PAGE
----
The art of laundering money using NFTs


I have been unable to wrap my head around the reason people pay a fortune for NFTs if not to launder money.


Non-fungible token NFT is a unique digital asset that is authenticated using a blockchain to make it immutable. Digital assets can be picture, a digitised epic comment, artwork, music, sports cards or videos, or even tweets. Take it as NFTs = digital art and collectibles.

Someone else can have that picture, screenshot the tweet but won't be able to make money with it, whereas the original owner turned NFT owner can sell as NFT to the highest bidder. The buyer can also resell in the future with the original creator taking a cut from future sales.

Cryptocurrency world is fast evolving and there will be no turning back in the coming years. The defi craze saw some adoption but not worldwide adoption as wanted. This is what NFTs is trying to achieve now.

Unfortunately, the space of non-fungible tokens is tainted with dubious users using it to launder money.

Thousands of collectors are utilizing the decentralisation and anonymousness aspect of NFTs to convert their illegal money to legitimate own.

It is now common to see a collector buy an NFT for $150,000 only to sell for pennies in few days. This is money laundering and it doesn't look like stopping anytime soon.


The biggest recorded NFT sale till date, was digital artist Mike Winkelmann’s (Beeple) Everydays: The First 5000 Days, sale which sold for a stunning $69 million. Winkelmann who uses the name Beeple, broke his own record with the sale, having set one in February 2021 after selling a crypto art piece for $6.6 million.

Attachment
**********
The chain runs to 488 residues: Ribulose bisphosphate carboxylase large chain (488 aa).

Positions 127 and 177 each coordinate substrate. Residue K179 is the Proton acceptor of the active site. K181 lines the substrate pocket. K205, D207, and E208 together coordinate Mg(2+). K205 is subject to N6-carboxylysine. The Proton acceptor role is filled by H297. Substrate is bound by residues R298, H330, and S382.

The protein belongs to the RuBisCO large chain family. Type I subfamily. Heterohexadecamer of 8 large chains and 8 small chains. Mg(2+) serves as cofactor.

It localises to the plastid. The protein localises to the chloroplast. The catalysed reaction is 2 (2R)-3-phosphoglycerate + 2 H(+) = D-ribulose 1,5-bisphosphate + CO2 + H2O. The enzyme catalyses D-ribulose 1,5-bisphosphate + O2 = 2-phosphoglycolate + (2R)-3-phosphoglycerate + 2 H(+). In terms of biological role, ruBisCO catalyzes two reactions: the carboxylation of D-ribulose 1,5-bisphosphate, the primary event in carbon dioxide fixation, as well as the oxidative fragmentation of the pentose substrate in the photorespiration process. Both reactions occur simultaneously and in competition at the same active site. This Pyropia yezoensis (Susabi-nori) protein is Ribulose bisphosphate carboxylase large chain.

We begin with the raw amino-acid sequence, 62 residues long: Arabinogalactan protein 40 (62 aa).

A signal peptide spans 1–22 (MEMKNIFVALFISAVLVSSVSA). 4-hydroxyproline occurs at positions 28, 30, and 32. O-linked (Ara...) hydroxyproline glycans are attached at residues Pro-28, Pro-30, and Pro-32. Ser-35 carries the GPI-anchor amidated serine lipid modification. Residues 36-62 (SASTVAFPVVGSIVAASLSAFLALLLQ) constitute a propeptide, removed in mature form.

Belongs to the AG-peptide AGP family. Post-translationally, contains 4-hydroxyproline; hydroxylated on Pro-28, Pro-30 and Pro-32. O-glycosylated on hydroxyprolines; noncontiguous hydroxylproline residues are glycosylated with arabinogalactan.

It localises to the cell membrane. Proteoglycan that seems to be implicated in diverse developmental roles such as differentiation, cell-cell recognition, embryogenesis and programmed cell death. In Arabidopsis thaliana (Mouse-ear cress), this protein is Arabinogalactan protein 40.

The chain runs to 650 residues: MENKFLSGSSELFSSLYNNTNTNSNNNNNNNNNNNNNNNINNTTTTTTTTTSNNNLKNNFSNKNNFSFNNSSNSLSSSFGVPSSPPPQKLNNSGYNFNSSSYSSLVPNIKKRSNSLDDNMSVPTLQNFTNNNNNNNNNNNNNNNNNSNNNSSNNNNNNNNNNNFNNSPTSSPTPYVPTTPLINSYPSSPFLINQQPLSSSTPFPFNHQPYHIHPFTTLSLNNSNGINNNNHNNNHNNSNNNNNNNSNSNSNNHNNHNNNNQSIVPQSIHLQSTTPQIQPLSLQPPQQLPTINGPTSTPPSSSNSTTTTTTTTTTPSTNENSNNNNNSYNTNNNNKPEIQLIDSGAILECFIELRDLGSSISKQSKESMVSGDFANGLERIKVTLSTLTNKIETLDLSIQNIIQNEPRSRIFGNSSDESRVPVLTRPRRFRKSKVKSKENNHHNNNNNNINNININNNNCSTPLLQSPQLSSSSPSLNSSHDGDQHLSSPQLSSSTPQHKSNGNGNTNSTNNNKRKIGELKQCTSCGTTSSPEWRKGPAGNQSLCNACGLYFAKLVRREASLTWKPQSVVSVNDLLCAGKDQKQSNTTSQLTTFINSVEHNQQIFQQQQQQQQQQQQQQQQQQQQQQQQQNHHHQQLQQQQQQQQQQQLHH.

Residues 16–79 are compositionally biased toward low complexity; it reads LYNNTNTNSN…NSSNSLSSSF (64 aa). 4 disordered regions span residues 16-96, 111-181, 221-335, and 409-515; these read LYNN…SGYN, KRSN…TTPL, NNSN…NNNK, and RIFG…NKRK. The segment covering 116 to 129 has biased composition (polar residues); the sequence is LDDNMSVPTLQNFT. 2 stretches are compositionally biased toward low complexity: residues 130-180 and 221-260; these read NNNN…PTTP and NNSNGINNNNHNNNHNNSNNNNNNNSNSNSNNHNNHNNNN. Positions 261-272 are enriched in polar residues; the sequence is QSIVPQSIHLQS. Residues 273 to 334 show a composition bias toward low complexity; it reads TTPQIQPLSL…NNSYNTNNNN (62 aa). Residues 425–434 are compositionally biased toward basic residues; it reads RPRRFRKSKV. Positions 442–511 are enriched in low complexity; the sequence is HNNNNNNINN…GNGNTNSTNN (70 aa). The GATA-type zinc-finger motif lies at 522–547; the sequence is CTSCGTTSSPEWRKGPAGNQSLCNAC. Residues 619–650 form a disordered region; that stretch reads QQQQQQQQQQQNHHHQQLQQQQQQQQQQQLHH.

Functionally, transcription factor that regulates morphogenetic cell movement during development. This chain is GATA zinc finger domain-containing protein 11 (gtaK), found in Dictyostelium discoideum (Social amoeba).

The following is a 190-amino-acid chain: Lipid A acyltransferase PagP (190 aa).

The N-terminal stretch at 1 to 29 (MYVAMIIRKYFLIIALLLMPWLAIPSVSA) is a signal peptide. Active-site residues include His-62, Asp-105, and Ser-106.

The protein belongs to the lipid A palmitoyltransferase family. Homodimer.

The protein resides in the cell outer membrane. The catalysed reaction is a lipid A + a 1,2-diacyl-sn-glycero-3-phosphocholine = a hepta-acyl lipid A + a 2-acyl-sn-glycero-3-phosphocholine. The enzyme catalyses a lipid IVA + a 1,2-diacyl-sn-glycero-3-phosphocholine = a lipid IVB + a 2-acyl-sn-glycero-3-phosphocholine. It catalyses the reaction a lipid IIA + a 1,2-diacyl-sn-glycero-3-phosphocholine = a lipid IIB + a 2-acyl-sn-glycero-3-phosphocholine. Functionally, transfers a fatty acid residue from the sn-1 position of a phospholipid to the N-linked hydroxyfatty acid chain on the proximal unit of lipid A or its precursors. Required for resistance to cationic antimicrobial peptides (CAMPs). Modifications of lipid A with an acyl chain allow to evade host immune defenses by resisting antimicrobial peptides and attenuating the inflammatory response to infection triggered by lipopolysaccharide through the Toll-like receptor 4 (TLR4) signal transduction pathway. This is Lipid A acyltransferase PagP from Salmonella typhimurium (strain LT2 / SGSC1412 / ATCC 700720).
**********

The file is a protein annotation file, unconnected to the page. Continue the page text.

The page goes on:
Jack Dorsey sold his first ever tweet for over $2m

The money involved in NFT is much that industry experts believe many dubious users are utilizing the opportunity to launder money.

Let's look at how this work.

Taxes and Death are two things that are inevitable and we are bound to pay. While we are still paying the latter, criminally minded individuals have gotten a way round the former.

The price of NFTs is determined by the buyer. It's a kind of auction where you pick the highest bidder after smaller bids are automatically knocked off by the blockchain. You can think Mr Bumblebee Corel draw made digital art is worth less than $1 but a Mr Jones far away will pay millions for it. Like they say, Art is subjective so you can't question Mr Jones. The truth is Mr Jones and Mr Bumblebee are the same are the same user.

In the practical sense let's look at it

  • I have millions of illegal money that I can't spend else the IRS will come for my head. What do I do?

  • It's as easy as exchanging crypto on pancakeswap or cubdefi. I simply create an account on one of the NFT platform.

  • Upload my digital art as NFT and put it for sale

  • I create another account. Bid $1,000,000 on the NFT.

  • I get back into the creators account and accept the offer.

That's it, I have turned my illegal money to legal money. Now, if the IRS asks where I got all that money from or someone asks why are you so rich all of a sudden. My reply can be seen below

What the hell are you talking about?

I made that money selling precious unique digital art (NFTs). It’s clean and clear as potable water. Come let me show you how it's done.

Pretty cool isn't it? You can do the same for your tweets and your illegal money turns to legitimate money.

NFTs will get the same kind of bitcoin regulation soon if these bad actors don't desist.

What do you think about this piece? Don't forget my epic response to Justin Sun tweet is still up for sale on V.CENT.CO


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